Chicago Ill.: I enjoyed your column, and don't take this the wrong way, but you're sort of restating the obvious. The whole point about Lincoln is that he represents the triumph of good during a period of American history when things could have gone so wrong. Of course he was a "racist" as people in 2009 understand that word -- that's the whole point. Anyone who's ever read any of the Lincoln-Douglas debates, or anything else on the subject from before the war, sees that immediately. (And face it, pretty much everyone on the planet was a racist in 1860. Or 1960.)
Henry Louis Gates Jr.: It is the arc of the progress Lincoln made wrestling with the demons of anti-black racial attitudes, in addition to his commitment to abolishing slavery and preserving the union, which makes Abraham Lincoln our greatest president.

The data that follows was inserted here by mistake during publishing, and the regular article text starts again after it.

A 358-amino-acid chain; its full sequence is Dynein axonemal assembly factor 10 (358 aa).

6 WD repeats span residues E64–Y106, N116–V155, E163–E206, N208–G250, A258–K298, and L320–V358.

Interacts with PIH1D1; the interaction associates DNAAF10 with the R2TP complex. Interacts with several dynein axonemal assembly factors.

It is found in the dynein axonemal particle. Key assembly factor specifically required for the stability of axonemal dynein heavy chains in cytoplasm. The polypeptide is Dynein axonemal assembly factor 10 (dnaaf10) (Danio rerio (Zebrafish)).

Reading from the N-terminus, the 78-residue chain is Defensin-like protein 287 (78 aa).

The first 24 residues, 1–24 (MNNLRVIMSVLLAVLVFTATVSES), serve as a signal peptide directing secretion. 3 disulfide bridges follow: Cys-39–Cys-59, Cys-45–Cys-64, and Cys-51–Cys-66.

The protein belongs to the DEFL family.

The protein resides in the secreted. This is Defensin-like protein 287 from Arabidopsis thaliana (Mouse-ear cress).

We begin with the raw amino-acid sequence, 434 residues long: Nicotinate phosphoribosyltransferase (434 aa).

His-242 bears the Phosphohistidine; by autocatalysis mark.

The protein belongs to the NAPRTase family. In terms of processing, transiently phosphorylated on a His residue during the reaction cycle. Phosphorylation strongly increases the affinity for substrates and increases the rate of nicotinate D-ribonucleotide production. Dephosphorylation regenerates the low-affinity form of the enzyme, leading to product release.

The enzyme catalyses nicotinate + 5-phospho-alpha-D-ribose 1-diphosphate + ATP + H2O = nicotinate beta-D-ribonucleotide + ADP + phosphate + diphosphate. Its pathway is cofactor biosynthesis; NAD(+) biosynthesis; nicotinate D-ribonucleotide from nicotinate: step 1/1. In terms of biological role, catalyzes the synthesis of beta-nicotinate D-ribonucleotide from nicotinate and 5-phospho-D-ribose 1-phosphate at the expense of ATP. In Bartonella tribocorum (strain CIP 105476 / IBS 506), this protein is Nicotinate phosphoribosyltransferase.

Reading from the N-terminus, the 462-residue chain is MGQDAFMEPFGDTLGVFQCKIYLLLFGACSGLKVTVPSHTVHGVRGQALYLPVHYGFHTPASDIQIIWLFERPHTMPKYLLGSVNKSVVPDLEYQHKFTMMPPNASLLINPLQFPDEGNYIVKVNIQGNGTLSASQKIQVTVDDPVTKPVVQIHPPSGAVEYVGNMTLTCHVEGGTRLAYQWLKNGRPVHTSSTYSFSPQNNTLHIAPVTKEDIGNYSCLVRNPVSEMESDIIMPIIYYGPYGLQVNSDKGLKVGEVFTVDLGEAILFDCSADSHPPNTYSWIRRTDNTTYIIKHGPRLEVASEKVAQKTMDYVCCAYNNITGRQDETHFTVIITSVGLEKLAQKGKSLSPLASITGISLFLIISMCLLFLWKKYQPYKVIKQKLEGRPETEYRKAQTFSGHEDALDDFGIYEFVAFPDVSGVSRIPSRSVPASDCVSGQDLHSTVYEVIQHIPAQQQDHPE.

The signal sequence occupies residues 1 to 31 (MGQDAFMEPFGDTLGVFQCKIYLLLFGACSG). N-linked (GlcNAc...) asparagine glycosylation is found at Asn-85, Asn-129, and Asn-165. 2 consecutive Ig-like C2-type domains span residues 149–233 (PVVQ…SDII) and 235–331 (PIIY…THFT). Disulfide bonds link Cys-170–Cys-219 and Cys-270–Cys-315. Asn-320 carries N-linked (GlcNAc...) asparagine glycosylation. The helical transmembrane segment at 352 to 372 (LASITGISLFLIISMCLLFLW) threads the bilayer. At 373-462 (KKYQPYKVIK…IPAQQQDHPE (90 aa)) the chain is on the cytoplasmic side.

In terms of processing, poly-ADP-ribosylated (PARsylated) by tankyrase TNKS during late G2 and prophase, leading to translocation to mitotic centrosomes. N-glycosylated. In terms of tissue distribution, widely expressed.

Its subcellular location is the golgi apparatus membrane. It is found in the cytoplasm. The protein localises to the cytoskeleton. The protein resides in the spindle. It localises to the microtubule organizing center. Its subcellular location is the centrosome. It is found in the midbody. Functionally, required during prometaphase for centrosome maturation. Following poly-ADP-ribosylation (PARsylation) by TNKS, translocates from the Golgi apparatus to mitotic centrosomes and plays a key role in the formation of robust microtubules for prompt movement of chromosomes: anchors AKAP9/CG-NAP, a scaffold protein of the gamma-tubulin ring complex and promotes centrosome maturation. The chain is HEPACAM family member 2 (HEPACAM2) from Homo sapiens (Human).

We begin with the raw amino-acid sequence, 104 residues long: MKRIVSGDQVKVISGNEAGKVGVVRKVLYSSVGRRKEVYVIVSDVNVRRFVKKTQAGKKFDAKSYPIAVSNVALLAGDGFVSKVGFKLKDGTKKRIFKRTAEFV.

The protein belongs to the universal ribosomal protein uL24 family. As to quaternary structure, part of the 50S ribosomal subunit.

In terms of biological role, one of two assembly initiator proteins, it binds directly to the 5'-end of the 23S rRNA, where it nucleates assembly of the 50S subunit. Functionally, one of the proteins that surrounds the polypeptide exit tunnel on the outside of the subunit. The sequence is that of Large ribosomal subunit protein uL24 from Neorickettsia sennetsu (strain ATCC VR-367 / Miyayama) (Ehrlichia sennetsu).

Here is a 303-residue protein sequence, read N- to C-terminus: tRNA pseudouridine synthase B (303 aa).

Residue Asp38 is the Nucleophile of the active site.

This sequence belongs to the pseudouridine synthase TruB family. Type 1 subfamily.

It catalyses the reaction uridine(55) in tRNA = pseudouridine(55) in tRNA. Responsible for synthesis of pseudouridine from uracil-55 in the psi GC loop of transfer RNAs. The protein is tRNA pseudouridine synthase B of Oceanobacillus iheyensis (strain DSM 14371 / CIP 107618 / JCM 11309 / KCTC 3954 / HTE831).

Politically, his actions were dependent on careful maneuvering, which often enough embittered both the Radical Republicans and abolitionists, but in the end Lincoln’s patience, his political insights and intuition for the right timing of political action were able to achieve the final abolition of slavery. He always, though, had sought proximity to the abolitionists. His long-time law partner William Herndon belonged to this group as well as several members of his cabinet and his first Vice President. In contrast to the abolitionists, especially Frederick Douglass, Lincoln had long distinguished between the fight against slavery and the one against racism. His political vision about the American nation and its territorial expansion into the West had always been accompanied by the notion of a predominately white society. While the Civil War developed its own dynamics, a political and mental alteration in Lincoln’s attitude occurred, so that he could only accept a united nation in freedom. In his Gettysburg Address of November 1863 he proclaimed a “new birth of freedom.”